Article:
The Educational Achievement Authority: Detroit’s Top Secret School District

By Phillip Bailey

Detroit will have a new school system this fall, separate from the Detroit Public Schools. Yet few know much, if anything, about the new network of schools and what it will mean for the city’s students. The Education Achievement Authority (EAA) is a new statewide school system established through an agreement between Eastern Michigan University (EMU) and Detroit Public Schools (DPS) that will eventually operate the lowest performing Five percent of schools in Michigan, those that are not attaining adequate results on a “redesign plan,” and those that are under an emergency manager.

Detroit schools are the only schools to be included in this “statewide” district in the coming school year. Fifteen schools have been selected. Nine are elementary and middle schools, six are high schools. Each school will be independent and charged with the development of its own academic plan. Some will be operated by subcontractors under charter agreements, others will be run directly by a new administration.

The new system will be governed by a separate 11-member board, with two members appointed by DPS emergency manager Roy Roberts, two members appointed by EMUand seven members appointed by the Governor. Five members of the board will make up the Executive Committee, which will be chaired by Roberts and will be made up of one board member selected by Roberts, one member selected by EMU and three of the board members selected by the Governor. The Executive Committee will select a Chancellor  to lead the system as chief administrator.

Critics of the new district are frustrated that little is known about sources of funding for the system and nothing is known about the curriculum. Detroit School Board member Elena Herrada filed a Freedom of Information Act (FOIA) request with Detroit Public Schools Emergency Manager Roy Roberts Monday June 4, requesting:

  1. All policies, procedures, memos, minutes, and other documents of any kind that govern or relate to debt service from DPS to State, from EAA to DPS.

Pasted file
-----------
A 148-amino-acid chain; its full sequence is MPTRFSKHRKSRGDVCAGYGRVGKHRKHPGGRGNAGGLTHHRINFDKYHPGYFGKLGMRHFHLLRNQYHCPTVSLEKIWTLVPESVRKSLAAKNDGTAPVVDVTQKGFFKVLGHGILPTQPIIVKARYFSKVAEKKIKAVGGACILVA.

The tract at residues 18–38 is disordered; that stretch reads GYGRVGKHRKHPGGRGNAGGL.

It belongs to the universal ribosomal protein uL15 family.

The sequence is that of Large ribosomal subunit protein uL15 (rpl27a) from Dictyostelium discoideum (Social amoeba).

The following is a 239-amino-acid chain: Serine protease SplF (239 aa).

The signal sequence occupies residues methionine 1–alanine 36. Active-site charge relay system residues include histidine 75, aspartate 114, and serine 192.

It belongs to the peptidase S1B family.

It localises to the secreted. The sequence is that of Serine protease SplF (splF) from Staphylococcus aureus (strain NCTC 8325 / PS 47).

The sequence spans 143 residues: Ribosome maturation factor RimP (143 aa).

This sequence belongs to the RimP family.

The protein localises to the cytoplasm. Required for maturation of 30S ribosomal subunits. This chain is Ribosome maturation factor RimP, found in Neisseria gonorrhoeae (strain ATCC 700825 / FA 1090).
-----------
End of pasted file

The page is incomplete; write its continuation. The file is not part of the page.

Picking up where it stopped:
2. All policies, procedures, memos, minutes, and other documents of any kind that govern or relate to assignment, transfer, loan, or hiring of DPS employees by the EAA.
  3. All policies, procedures, memos, minutes, and other documents of any kind that govern or relate to real estate transactions between DPS, EAA and the City of Detroit.

Herrada is part of a participatory action research project investigating the EAA. The volunteer-based project will work over the summer with students, parents and community members to understand and educate the public about the EAA in historical, political, cultural, economic and geographic context.

Herrada said she believed forcing students into a stigmatized district of low-performing schools could hurt their educational prospects. Herrada said the plan would create a, “separate and unequal district.”

Long-time union and community activist Russ Bellant said the new system has its origins in state efforts to meet goals set by U.S. Department of Education “Race to the Top” legislation. But according to Bellant, the EAA would violate Article 8 Sec. 3 of Michigan’s constitution, which mandates all public education be administered through the state Board of Education. “The state is trying to strip Detroit of its ability to educate its own citizens,” Bellant said.

Keith Johnson, President of the Detroit Federation of Teachers (DFT-AFT), said he did not believe the EAA schools would be ready to open for operation by September. “They are still trying to secure their startup funding,” Johnson said. “It is painfully obvious that they are not ready to start off in the fall.” In any case, Johnson said the DFT was wary of a new district. “Our concern is that the educational future of our students is being gambled with.”

Specifically, Johnson said the union was concerned that the new system would be unable to attract experienced teachers because EAA employees will not be allowed to participate in the Michigan state pension plan and many will not want to transfer to the new system. He said teachers will also face a lower salary cap coupled with more hours in the new district. EAA teachers will work two-hundred and twenty days and eight hours a day versus the one hundred ninety-five hours and six-to-seven hours DPS teachers work.

Johnson said that despite all the uncertainties, he was sure of one thing. “These schools will be union.”

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